Note: All questions regarding the Loan Fund can be emailed to Julie Rocco, Director of Grants Management and Administration at FHSP.

Small Business Enterprises
If your organization needs assistance finding vendors to get estimates and/or bids for your grant request to this Fund, you can search in Pinellas County’s database of registered Small Business Enterprises (SBEs). PCF does not directly endorse any vendor in this database and is merely providing it as a search resource.

Technical Assistance

This granting program has extremely specific criteria around demonstrating community need, negative financial impact, and timeline considerations. If you need help developing your application, you can request such assistance below.

This form should not be used for bugs or issues using the grant portal. Those questions can be directly emailed to Rose Cervantes, ARPA Program Officer.

By entering data into this form, you are NOT subscribing to any mailing lists. Any information submitted that is not related to technical assistance for the application will not receive a response. Furthermore, any information submitted through this form may be subject to public record.


We Can Help

Rose Cervantes

Rose Cervantes

Program Director, ARPA

Rebecca Hughes

Rebecca Hughes

Grants Manager, ARPA

Post-Award Information

Frequently Asked Questions

Fund Overview

What is the ARPA Nonprofit Capital Project Fund?

The ARPA Nonprofit Capital Project Fund is a Pinellas Community Foundation fund created by a nearly $18 million grant from Pinellas County Government meant to help with local capital needs of Pinellas County nonprofits. This fund allows nonprofit organizations to submit both small and large capital proposals.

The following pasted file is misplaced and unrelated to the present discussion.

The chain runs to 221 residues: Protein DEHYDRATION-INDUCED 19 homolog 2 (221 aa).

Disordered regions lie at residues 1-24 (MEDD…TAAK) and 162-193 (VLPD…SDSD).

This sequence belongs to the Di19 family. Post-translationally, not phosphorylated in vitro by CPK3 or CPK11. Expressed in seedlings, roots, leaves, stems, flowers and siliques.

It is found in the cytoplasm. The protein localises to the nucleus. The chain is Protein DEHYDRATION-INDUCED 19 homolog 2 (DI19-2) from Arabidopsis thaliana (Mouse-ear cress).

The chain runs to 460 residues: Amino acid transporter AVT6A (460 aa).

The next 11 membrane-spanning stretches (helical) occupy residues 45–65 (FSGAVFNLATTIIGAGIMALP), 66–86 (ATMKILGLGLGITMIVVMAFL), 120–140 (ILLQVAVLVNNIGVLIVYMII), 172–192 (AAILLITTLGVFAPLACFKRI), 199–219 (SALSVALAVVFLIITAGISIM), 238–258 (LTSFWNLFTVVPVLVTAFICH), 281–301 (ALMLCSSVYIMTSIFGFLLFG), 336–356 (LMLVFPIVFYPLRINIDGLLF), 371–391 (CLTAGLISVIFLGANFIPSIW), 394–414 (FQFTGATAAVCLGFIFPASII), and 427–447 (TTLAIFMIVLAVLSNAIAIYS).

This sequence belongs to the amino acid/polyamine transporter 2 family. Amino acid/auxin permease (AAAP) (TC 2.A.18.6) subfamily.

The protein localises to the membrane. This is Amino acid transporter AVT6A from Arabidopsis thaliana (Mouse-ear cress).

These funds come from the American Rescue Plan Act (ARPA). Congress designated a portion of funds go to local governments to help communities recover from the economic impact of the COVID-19 pandemic. The Pinellas County Board of County Commissioners then allocated a portion of funding to fulfill nonprofit capital needs.

What organizations are able to receive assistance?

Eligibility criteria for organizations are listed above.

How much assistance is available through this fund?

The initial allocation is a total of $17.97 million. For round one, $2.25 million was earmarked for small purchases of $200,000 or less, and $10 million was reserved for more complex capital projects. Round two budgets will posted shortly.

What documentation is required to apply for this funding?

You will also need to upload financial statements (audited if available), your organization’s most recent Form 990 and board-approved budget, and a current list of your Board of Directors. Your organization will also need to display a negative economic impact from the COVID-19 pandemic, and may use fiscal documentation to do so.

Bids and estimates will be required for all Small Purchase and Large Projects applications in round two. For Small Purchases, two bids/estimates will be required if your request is under $75,000. If it over $75,000, you will be required to upload three bids/estimates.

What are some examples of uses of the funding?

Small Purchases
PCF frequently refers to small purchases as capital assets that one can move from one place to another.  Examples of small purchases include but are not limited to: laptops, tablets, servers, vehicles, refrigerators, food service equipment, shelving, medical equipment, furniture, and musical instruments.

Large Projects
PCF frequently refers to large projects as capital assets and modifications that one cannot move from one place to another, and involve the acquisition or modification of real property. Examples of large projects include but are not limited to: HVAC and air filtration systems, building expansions, new building construction, door frame widening, resurfacing a parking lot, rewiring electric systems, and new bathrooms/showers.